A rising China will help define the 21st century. Yet despite Quaker commitments to peace, there are linguistic, cultural, and political barriers that prevent Friends from engaging with China. This workshop seeks to overcome these barriers using Quakers' long history in the country as a roadmap for future engagement.
[Headnote: We had great success with this format after leading this workshop at this past FGC conference. Based on feedback from the week, which has only just reached us in late September, we are considering a few minor changes to the topical focus on different days. If approved, we will continue to make a few small "tweaks" of this kind, but intend to keep the basic structure of the workshop the same. Changes will shift the focus slightly more to 20th century Quaker engagement with China (namely the "Friends Ambulance Unit" in WWII), and to topics that produced especially meaningful discussions in the first workshop (namely early 20th-century Quaker missionary work, Quaker skepticism of the violence of the Communist regime, and modern issues of trade and labor issues with the United States). This noted, the basic structure was extremely successful, and we hope to build on that success, rather than reinventing the wheel.]
In this workshop, we will learn about the history of China through the lives of individual Friends. Over the past 200 years, Friends have played unique and sometimes extraordinary roles in the course of Chinese history.
For each of the first three days of the workshop, we will focus on a key turning point in Chinese history, including the Opium Wars (1839-1860), the Republican Period (1912-1949), and the period of Reform and Opening Up (1978-present). In these sessions, we will first overview the forces shaping China at that time before zooming in to examine the lives of Friends. To this end we will use video clips, audio clips, images, quotations, and primary documents to try to convey the lived experiences of these individuals. A key theme of the workshop will be to consider how Friends today might approach the moral struggles identified by Friends in each period.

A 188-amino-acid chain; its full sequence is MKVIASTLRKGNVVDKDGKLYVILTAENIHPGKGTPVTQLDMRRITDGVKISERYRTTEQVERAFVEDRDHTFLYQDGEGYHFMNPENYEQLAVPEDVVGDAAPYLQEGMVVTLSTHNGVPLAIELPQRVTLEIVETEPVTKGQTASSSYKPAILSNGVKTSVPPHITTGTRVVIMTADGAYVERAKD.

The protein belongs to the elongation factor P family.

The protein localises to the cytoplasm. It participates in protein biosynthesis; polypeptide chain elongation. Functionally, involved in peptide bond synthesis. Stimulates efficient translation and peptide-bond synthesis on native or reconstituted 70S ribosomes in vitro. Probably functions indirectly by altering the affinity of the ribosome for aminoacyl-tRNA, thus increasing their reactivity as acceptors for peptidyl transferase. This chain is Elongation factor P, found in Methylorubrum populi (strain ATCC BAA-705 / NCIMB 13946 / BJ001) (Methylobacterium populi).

In the second half of the workshop, we will move into a format of more open discussion, with an eye to current events and Friends’ engagement with China right now. On the last two days, we will turn our attention to major issues involving China, including the “great power” relationship between the United States and China, economic development, environmental protection, and human rights. As these are vast topics in and of themselves, we will leave room for participants to direct the conversation toward areas of particular interest for the group.
A little less than half of the workshop will be given to lecture, a small portion to worshipful reflection, and the remaining time will be devoted to more participatory activities.
Non-lecture activities will include:
Group exercises: “What do you know?” and “What are your assumptions?”
Over the workshop, there will be three sessions on history, with the two final sessions reserved for discussion of China today. The workshop will cover:
Qing Dynasty and the Opium Wars (1839-1860)
Republican Period and World War II (1912-1949)
Reform and Opening Up (1978-present)
China Today (current events)
China Today (what can Quakers do?)
Patrick Lozada and Eli Blood-Patterson met while students at Haverford College (2011), where found a shared passion for China and history. Since then, each has pursued separate careers focused on China and its relationship with the international community. Patrick works for the US-China Business Council, which represents American businesses in China. He has recently graduated from John Hopkins' School of Advanced International Studies, where he studies China’s regional development agenda and how it relates to its macro-strategic goals. Eli is lawyer at the US-Asia Law Institute (USALI) of the NYU School of Law, where he researches comparative and international law. At USALI, Eli also leads professional workshops bringing together American experts and Chinese lawyers together for mutual learning in areas of public interest law.
Eli and Patrick led a prior version of this workshop at the 2016 FGC Conference. We felt this was a great successs, which we were happy to see confirmed in participant reviews from the week.